In this exciting event, Dr. Jacqueline Quinless (University of Victoria) will speak about her new book, Decolonizing Data: Unsettling Conversations about Social Research Methods (2022). Decolonizing Data explores how ongoing structures of colonialization negatively impact the well-being of Indigenous peoples and communities across Canada, resulting in persistent health inequalities. In addressing the social dimensions of health, particularly as they affect Indigenous peoples and BIPOC communities, Decolonizing Data asks: Should these groups be given priority for future health policy considerations? Dr. Quinless provides a deeper understanding of the social dimensions of health as applied to Indigenous peoples, who have been historically underfunded in and excluded from health services, programs, and quality of care. Drawing on Western and Indigenous methodologies,Decolonizing Data takes both a sociological perspective and the two-eyed seeing approach to research methods. By looking at the ways everyday research practices contribute to the colonization of health outcomes for Indigenous peoples, Dr. Quinless exposes the social dimensions of health care and offers a respectful reflection on how to unsettle conversations about applied social research initiatives for our most vulnerable groups.
Dr. Jacqueline Quinless (she/her) lives on the traditional territory of the Lekwungen-speaking peoples and the Wsanec and Esquimalt Nations on Vancouver Island. She is a biracial person of Indian ethnicity (Hyderabad and Secunderabad, India) and Irish/British ancestry. She holds a PhD in sociology with a focus on the health, anti-racism, anti-colonialism, social inequality, data justice and sovereignty, applied statistics, decolonization, and gender from the University of Victoria (UVic). Dr. Quinless also completed a data fellowship during her post-doctoral work with the Council on Library and Information Resources in Washington, DC, where she focused on data curation. She spent 10 years working for the federal government and has taught research methods courses in Indigenous communities across Canada and Inuit Nunangat for two decades. She is an award-winning public sociologist recognized by the Canadian Sociological Association and the Angus Reid Foundation for her community-based research on the advancement of human welfare in Canada. Dr. Quinless is the author of Decolonizing Data: Unsettling Conversations about Social Research Methods (2022) and an adjunct professor in sociology at UVic.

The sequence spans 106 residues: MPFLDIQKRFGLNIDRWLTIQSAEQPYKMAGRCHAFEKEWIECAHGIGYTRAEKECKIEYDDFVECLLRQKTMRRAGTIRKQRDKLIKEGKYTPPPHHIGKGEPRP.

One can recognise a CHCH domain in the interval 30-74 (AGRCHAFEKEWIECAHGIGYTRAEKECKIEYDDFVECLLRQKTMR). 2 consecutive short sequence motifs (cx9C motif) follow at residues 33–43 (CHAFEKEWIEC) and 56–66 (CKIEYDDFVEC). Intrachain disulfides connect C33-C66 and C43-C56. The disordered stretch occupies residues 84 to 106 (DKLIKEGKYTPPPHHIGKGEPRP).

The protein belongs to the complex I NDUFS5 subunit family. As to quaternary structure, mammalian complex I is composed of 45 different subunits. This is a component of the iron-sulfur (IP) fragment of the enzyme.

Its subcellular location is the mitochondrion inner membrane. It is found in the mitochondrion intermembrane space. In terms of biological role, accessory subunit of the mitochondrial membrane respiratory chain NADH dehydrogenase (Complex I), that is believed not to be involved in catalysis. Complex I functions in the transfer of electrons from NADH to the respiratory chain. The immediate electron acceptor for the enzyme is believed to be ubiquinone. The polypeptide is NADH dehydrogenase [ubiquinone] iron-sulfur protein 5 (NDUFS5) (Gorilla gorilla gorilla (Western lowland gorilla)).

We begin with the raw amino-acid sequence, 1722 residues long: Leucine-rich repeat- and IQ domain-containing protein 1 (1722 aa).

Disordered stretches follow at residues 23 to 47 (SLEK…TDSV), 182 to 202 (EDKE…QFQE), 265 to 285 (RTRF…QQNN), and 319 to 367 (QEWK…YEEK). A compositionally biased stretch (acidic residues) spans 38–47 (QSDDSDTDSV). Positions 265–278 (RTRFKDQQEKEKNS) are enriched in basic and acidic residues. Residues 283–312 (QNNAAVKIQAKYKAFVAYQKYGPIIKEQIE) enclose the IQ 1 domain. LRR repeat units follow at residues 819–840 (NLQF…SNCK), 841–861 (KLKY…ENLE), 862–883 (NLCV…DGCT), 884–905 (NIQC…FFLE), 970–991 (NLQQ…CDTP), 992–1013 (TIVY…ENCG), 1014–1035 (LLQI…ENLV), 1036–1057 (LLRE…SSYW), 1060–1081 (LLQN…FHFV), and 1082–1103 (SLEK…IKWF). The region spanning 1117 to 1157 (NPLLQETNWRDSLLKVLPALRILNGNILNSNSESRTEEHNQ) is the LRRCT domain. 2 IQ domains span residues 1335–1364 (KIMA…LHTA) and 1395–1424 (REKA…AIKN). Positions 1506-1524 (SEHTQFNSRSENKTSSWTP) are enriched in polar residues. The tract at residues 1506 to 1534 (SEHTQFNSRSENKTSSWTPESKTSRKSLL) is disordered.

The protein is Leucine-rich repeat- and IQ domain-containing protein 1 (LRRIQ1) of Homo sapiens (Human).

More About This Series:
The BCcampus Fall 2023 Research Speaker Series offers participants and presenters an opportunity to learn and share knowledge and advocacy on research methods, approaches, and pedagogies when it comes to accessibility, access, Indigenous engagement, and equity, diversity, and inclusion (EDI) in teaching and learning. These livestream webinars, which take place one Tuesday every month from September to December, will allow you to learn and ask questions about new research directly from the researchers involved.
- Broaden your knowledge and research skills in the B.C. post-secondary context.
- Learn about Indigenization, EDI, decolonization, and accessibility in research.
- Be inspired to participate in research communities of practice or explore the themes in your work.
- Connect with academics and community members who share your interests.
Please Note: This session will be recorded, captioned, and made available publicly on BCcampus.ca after the event. You do not need to register to view the recording after the event.
Other Events in This Series:
- Session 2: October 31, 2023, 11:00 a.m.–12:00 p.m., A Participatory Design–Based Approach to Creating Design Principles for K–12 Online Learning in Canada with Dr. Elizabeth Childs (Royal Roads University)
- Session 3: November 21, 2023, 11:00 a.m.–12:00 p.m., Centring Intersectional EDI in Research Practices and Approaches with Dr. Moussa Magassa
- Session 4: December 5, 2023, 11:00 a.m.–12:00 p.m. Creative Methods for Enabling the Participation of People with Disabilities in Research with Dr. Jane Seale (The Open University, UK)